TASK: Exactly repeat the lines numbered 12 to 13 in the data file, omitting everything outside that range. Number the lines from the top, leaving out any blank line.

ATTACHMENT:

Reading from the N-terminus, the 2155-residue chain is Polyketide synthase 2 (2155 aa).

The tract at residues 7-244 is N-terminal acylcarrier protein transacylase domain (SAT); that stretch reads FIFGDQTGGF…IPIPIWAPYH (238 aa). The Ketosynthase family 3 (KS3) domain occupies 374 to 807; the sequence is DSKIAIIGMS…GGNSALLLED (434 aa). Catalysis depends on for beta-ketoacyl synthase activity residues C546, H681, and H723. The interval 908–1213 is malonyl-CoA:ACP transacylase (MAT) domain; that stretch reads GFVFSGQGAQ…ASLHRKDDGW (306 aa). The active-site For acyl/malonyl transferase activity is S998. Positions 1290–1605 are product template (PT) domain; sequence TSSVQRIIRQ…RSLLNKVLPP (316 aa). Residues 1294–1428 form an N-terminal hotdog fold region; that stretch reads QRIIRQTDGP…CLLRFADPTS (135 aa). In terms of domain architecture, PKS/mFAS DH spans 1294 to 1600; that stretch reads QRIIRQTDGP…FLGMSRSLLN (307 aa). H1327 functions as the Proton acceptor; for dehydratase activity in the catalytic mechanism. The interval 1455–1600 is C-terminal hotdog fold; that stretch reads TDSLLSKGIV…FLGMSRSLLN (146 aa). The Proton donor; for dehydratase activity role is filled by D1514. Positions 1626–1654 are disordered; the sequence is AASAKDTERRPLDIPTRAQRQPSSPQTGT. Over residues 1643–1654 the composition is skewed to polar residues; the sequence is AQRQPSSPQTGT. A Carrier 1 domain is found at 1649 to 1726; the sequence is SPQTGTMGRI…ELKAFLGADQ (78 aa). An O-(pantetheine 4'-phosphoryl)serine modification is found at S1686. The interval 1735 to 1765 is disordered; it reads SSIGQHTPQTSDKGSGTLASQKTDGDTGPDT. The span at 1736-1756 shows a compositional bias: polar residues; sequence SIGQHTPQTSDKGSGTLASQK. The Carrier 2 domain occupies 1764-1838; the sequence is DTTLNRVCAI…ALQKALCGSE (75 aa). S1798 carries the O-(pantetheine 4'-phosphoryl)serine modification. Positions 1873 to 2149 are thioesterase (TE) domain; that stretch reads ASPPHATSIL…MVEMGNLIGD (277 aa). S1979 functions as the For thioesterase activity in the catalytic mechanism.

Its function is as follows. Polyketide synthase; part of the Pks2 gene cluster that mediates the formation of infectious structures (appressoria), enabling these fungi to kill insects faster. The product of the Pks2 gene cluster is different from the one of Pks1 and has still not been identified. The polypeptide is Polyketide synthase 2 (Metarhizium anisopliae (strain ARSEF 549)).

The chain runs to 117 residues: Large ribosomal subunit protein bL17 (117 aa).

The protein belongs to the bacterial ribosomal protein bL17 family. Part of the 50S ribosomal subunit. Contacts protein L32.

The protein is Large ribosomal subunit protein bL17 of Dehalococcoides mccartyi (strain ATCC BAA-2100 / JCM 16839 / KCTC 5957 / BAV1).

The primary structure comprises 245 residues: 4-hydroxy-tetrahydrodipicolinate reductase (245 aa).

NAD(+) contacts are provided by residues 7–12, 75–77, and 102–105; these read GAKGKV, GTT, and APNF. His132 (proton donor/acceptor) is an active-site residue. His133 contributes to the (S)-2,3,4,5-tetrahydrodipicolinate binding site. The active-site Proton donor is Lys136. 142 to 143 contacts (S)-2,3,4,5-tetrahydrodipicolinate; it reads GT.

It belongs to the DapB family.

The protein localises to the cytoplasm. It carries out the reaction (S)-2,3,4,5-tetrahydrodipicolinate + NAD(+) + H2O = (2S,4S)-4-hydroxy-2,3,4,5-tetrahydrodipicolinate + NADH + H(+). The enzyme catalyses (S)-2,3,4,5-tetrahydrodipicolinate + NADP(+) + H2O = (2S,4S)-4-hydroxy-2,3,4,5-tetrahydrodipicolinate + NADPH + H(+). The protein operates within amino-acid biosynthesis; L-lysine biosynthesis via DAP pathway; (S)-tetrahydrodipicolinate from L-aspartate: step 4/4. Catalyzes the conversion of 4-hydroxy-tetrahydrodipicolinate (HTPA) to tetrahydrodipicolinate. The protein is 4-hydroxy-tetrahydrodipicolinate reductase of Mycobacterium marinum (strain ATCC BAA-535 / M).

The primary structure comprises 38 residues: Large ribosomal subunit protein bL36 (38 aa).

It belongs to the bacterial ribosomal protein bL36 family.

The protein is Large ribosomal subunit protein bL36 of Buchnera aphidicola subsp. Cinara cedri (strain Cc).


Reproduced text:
It belongs to the bacterial ribosomal protein bL36 family.

The protein is Large ribosomal subunit protein bL36 of Buchnera aphidicola subsp. Cinara cedri (strain Cc).